Adverse drug reactions account for 4.2-30% of hospital admissions in the United States and Canada, 5.7-18.8% in Australia, and 2.5-10.6% in Europe [10]. Children and elderlies are amongst the most vulnerable populations for such reactions. Around 2-5% of adverse drug reactions in children lead to hospitalization, and up to 39% of adverse drug reactions in children can be fatal [11]. The present case report is one such example. This case highlighted the cautions needed to be taken before ceftriaxone therapy. The treatment provided for the condition of the patient was deemed irrational as there was no need to use ceftriaxone for a small skin abscess as it may drain naturally, or heal with oral antibiotics only. Incision and drainage of pus along with antibiotics therapy are usually reserved for large abscesses. Moreover, there was also no need for an IV antibiotic (ceftriaxone) for the patient’s mild upper respiratory infection. Irrational use of antibiotics is common in Pakistani healthcare settings and it can be attributed to the lack of standard treatment guidelines at national as well as institutional levels [6, 7]. It is important to mention that the patient was alert and conscious before the IV administration of ceftriaxone and had a fall within a minute post-dose. Additionally, the patient did not show any typical signs and symptoms of anaphylaxis before the fall. The patient remained in the emergency room for 45 minutes during which she was given emergency treatment for shock and cardiopulmonary resuscitation performed but the patient expired. It is also pertinent to mention that important information (drug allergies) was not obtained before the administration of ceftriaxone. The anaphylactic reaction typically presents with symptoms like bronchoconstriction, generalized edema, and rash along with hypotension. However, signs and symptoms of anaphylaxis can be unpredictable and may vary from one patient to another and one reaction to another. Hence, the absence of one or more of the common symptoms does not rule out anaphylaxis reactions [9]. Mortality associated with anaphylaxis usually occurs as a consequence of respiratory or cardiovascular failure, or both [9]. Therefore, in the present case, cardiopulmonary arrest following anaphylaxis to ceftriaxone (Naranjo ADR probability score = 5) [12] was the probable cause of death. Published literature related to ceftriaxone-induced anaphylaxis [13-23] is shown in Table 1. Moreover, a 10-year review (1998-2008) of reported cases to the Iranian Pharmacovigilance Centre showed that the most frequently reported serious events with ceftriaxone were cardiac arrest and anaphylactic and anaphylactoid reactions [24]. They reported that out of 232 deaths related to various medicines in their database, 49 were linked with ceftriaxone, with cardiac arrest as the leading cause of death.


Table 1. Published data related to ceftriaxone-induced anaphylaxis


Age (years), gender

Adverse reaction


Saritas et al. [9]

31, male

Cardiac arrest within one minute of ceftriaxone administration. The time of onset was suggestive of ceftriaxone-induced anaphylaxis


Shrestha et al. [10]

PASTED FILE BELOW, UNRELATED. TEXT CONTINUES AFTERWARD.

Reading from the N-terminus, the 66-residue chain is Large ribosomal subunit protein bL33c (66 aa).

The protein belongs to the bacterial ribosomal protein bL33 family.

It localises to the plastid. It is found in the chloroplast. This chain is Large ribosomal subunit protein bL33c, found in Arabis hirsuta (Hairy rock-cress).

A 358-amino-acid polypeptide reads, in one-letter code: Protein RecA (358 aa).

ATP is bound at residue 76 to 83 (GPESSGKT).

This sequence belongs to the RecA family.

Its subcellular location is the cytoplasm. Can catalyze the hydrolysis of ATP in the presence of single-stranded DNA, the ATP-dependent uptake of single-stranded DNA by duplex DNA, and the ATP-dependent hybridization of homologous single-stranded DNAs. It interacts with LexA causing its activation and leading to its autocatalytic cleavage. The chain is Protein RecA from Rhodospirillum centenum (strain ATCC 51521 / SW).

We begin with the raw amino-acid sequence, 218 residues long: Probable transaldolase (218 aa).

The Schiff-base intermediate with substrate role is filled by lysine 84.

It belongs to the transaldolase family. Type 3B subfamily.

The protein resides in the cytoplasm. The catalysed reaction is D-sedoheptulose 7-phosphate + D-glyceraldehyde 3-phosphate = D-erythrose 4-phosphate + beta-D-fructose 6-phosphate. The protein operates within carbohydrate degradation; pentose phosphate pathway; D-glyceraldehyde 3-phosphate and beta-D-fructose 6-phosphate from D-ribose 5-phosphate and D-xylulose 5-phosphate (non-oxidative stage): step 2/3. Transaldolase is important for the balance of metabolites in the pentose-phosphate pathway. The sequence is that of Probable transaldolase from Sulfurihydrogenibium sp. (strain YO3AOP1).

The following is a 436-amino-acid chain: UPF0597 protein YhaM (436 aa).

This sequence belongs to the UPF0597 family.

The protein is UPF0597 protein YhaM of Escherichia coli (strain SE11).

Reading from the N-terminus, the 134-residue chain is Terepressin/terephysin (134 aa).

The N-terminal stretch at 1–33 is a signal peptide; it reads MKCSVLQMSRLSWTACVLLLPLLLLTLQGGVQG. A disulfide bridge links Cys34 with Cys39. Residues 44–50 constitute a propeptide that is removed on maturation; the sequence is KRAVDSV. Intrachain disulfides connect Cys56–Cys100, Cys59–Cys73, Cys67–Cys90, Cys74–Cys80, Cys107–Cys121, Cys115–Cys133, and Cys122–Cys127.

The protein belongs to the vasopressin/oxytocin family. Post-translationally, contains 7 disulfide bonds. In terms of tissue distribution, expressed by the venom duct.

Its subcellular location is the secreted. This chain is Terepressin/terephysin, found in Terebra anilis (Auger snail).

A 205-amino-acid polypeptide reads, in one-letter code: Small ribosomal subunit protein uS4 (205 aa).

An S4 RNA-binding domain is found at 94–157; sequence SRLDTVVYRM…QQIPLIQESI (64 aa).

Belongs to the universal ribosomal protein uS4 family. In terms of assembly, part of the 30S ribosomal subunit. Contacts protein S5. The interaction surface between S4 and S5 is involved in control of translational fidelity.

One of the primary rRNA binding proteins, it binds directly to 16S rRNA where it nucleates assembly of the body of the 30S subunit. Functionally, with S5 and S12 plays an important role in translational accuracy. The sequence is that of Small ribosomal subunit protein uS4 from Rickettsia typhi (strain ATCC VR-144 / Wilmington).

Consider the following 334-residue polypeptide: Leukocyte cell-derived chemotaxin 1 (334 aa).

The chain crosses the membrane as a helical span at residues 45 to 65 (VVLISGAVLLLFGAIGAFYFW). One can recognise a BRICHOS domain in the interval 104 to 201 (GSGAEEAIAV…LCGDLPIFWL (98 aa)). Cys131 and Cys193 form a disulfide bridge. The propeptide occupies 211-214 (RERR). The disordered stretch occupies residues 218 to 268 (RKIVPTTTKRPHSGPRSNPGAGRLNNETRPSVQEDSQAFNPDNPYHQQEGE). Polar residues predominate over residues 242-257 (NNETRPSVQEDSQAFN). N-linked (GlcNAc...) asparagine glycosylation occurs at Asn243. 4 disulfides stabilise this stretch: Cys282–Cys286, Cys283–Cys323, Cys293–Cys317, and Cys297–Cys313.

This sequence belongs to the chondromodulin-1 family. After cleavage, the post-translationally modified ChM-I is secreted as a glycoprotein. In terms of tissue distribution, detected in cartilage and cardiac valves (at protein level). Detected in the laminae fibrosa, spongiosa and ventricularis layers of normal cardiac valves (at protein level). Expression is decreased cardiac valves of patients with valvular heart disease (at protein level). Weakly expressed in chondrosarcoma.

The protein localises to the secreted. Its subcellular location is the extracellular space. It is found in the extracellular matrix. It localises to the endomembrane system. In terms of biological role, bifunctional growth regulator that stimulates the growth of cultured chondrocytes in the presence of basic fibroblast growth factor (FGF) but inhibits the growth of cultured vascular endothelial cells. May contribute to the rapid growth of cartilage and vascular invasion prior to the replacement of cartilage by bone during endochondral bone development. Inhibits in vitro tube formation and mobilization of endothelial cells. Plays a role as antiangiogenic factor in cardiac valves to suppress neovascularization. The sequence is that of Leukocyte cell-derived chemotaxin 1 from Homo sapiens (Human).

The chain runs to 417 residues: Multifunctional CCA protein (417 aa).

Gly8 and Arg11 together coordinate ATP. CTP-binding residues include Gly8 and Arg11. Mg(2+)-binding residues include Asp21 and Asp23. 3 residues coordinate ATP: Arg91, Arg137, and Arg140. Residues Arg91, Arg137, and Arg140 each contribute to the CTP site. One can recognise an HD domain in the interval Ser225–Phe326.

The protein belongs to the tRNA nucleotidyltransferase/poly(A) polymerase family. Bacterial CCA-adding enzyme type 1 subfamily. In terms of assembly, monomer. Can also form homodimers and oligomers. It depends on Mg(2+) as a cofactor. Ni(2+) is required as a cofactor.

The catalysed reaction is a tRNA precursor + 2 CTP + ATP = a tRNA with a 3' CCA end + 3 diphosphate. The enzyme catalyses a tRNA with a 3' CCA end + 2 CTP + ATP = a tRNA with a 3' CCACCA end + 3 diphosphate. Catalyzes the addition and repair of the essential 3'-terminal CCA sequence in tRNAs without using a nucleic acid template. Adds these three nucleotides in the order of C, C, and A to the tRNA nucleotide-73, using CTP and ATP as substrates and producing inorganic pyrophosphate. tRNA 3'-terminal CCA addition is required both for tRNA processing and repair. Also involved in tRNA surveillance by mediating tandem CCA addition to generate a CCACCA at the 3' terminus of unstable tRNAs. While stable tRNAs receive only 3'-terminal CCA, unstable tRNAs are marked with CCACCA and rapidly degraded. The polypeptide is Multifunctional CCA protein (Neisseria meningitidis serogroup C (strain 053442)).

9, male

ceftriaxone-induced anaphylaxis


Riezzo et al. [11]

59, Male

Ceftriaxone-induced anaphylaxis


Aboul-Fotouh et al. [12]

44, Male

Cardiac arrest following anaphylaxis to ceftriaxone


Kumari et al. [13]

22, Male

Ceftriaxone-induced anaphylaxis


Calapai  et al. [14]

4, Male

Ceftriaxone-induced anaphylaxis


Pasquale et al. [15]

77, Male

Ceftriaxone-induced anaphylaxis


Bhagwat and Saxena [16]

52, Male

Ceftriaxone-induced anaphylaxis


Imam and Ibrahim [17]

31, Female

Ceftriaxone-induced anaphylaxis


Badar [18]

36, Male

Ceftriaxone-induced anaphylaxis


Rozeeta et al. [19]

31, Female

21, Female

Acute respiratory distress syndrome secondary to Ceftriaxone-induced anaphylaxis




This was a fatal case of cardiopulmonary arrest post-ceftriaxone administration. To minimize ceftriaxone associated adverse events in the future, the following points must be taken into account by the healthcare providers;

1.       Avoid the unnecessary use of antibiotics. Avoid using ceftriaxone for indications not approved for its use. Do not use it for common cold and flu or infections that could be treated by oral antibiotics.

2.       Always inquire patients about any allergies. Preferably, perform drug-hypersensitivity testing according to the guidelines before administration. Do not inject ceftriaxone in patients with a previous history of allergic reactions to ceftriaxone or other cephalosporin antibiotics

3.       A shock response team for managing any acute hypersensitivity reactions should be available wherever a test dose or subsequent doses of ceftriaxone are administered.

4.       Ideally, ceftriaxone dose should be given via IV infusion lasting at least 30 min or by IV injection over 5 minutes.

5.       Do not administer ceftriaxone and calcium-containing fluids/solutions within 48 hours of each other.

6.       Do not use diluents containing calcium (Ringer solutions or Hartman’s solution) to reconstitute ceftriaxone or to further dilute an already reconstituted vial.

7.       Report all the adverse drug reactions to the hospital and national pharmacovigilance center.


ACKNOWLEDGMENTS: This adverse reaction has been reported to the National Pharmacovigilance center of Pakistan.



ETHICS STATEMENT: This case report was in accordance with the ethical principles laid down in the amended Declaration of Helsinki. Permission to report this case was obtained from the Medical Superintendent of the DHQ Hospital Pakpattan.